Our History

After electricity was invented, there was a need for a source to generate the actual power and the cable or wire to carry the electricity, that was nothing more than an electron being pushed from molecule to molecule by the voltage generated by the force. Then there was the load side that the electricity was powering up. In the early days, the load was primarily lights for homes and businesses, which later evolved into industry and every other imaginable thing electricity could be utilized for. Another important variable was a process to protect the load side, lights etc… if they failed in order to disconnect the power, so after a load failure the lights, etc… did not have live power still being generated to that load causing more damage.

In 1890 Thomas Edison filed an electrical distribution patent which included fuses for protection, but earlier in 1879, Thomas Edison describe a breaker in a patent. unfortunately, the technology was not there until a few decades later.

Therefore, fuses were installed inline to protect loads.

Interesting Circuit Breaker Facts

The First Circuit Breakers

In 1904 Cutter Manufacturing Company produced circuit breakers. They branded them under I.T.E breakers, who would eventually become a part of Siemens in the 1980’s.  I.T.E. stands for Inverse Time Element.

Thermal Magnetic Trip Technology

Hugo Stotz invented what was known as the forerunner to the thermal Magnetic trip in the 1920’s. All breaker manufacturers utilized thermal magnetic trip technology from the late 1920’s to the 1990’s when electronic tripping capabilities were invented, but most all breakers in homes are still thermal magnetic and many commercial and industrial molded case breakers still use the thermal technology.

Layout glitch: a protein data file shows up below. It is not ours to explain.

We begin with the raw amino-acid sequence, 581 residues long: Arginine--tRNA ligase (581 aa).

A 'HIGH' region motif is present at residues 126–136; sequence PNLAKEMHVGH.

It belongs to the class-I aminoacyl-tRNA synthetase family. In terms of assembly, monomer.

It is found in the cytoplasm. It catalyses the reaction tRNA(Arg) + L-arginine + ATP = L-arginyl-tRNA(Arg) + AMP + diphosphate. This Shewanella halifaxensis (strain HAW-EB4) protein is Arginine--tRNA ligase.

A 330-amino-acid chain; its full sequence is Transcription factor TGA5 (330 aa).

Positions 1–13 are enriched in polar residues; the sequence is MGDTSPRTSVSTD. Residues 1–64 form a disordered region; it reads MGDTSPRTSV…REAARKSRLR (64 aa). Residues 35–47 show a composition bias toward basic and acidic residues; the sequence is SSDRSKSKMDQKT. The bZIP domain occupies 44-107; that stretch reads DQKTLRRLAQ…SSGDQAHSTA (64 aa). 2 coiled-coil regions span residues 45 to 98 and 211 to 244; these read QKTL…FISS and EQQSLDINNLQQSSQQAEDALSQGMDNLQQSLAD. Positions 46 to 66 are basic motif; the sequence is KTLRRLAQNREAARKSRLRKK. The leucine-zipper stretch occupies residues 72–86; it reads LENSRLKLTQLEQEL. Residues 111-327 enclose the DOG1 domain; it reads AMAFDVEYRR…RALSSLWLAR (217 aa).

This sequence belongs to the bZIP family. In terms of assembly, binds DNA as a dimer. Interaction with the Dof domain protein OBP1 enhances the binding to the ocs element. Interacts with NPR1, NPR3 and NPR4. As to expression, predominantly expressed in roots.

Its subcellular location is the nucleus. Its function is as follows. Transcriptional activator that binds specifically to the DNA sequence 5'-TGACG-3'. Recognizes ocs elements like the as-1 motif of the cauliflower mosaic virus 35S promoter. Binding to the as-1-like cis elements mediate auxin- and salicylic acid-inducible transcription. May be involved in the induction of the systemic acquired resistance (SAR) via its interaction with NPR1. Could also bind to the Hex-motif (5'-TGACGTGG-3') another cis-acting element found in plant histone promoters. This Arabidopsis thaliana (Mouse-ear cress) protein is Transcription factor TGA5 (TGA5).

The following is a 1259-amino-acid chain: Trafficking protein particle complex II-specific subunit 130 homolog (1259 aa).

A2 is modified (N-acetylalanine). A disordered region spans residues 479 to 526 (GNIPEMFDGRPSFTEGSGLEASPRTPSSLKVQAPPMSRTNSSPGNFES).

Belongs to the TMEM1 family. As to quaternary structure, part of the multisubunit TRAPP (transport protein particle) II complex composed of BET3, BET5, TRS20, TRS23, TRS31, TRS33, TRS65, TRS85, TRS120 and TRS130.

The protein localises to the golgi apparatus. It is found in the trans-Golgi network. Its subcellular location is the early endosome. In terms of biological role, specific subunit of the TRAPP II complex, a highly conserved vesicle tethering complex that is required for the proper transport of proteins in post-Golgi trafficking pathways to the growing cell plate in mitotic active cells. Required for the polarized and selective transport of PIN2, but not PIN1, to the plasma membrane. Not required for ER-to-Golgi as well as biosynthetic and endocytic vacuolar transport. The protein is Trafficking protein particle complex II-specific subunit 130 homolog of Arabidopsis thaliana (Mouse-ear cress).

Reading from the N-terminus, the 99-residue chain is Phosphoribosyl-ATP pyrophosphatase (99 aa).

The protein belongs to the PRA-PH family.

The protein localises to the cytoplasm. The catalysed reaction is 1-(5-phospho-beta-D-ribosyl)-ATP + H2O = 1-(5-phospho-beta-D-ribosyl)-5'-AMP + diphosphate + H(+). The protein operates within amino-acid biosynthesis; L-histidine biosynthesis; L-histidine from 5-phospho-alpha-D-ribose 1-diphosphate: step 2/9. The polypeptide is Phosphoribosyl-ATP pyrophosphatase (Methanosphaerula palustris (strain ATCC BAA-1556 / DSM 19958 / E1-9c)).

The first voltage

Although Benjamin Franklin was the first to discover the electrical current without the technology to develop it, Alessandro Volta invented the first contraption that produced a current. He accomplished this with a voltaic pile, also known as an early battery, nothing like we have today.

Obscon has a rich history in circuit breaker and switchgear distribution and technology, along with obsolete controls.

The founder of Obscon has worked extensively with Whipp & Bourne out of the United Kingdom on projects worldwide. Whipp & Bourne was issued a contract to install their switchgear on the Titanic.”Rick Duncan, founder of Obscon said. “We used to joke with customers. Every time we told them that it was our switchgear on the Titanic, most would laugh and say, yes but the Titanic sank and we would respond by saying, but if you watch the movie the lights were going out in sections as the ship sank, so our over current protection was working.”

In the 1980’s Our founder worked very closely with several steel mills in the Pittsburgh area in order to assist them in reclaiming millions of dollars in obsolete electrical equipment, due to much of the steel industry at that time moving to China.

By the 1980’s some of the electrical equipment was becoming obsolete and due to the hosting of the Houston Oilers in the NFL, the Astros in the MLB, the famed Houston Show and rodeo and many other events, it was imperative that a switchgear protection plan and having the proper replacements available during a failure was enacted. Again, our founder was instrumental in putting this into effect.

Many industrial facilities in the 80’s & 90’s were in dire need of electrical system updating from the Gulf Coast to the Great Lakes. Obscon was instrumental in initializing a plan that would best accommodate those facilities.

Over the last 2 decades, when utilities and power plants were in need of obsolete electrical switchgear consulting in order to determine the most cost effective avenue as to whether replace large amounts of panels, switchgear, reclosers and gear, Obscon was onsite developing a plan.

Obscon was instrumental in developing the first Obsolete Electrical Footprint (OEF) for outdoor and indoor circuit breakers in order to calculate the obsoletism and interchangeability of every circuit breaker ever manufactured.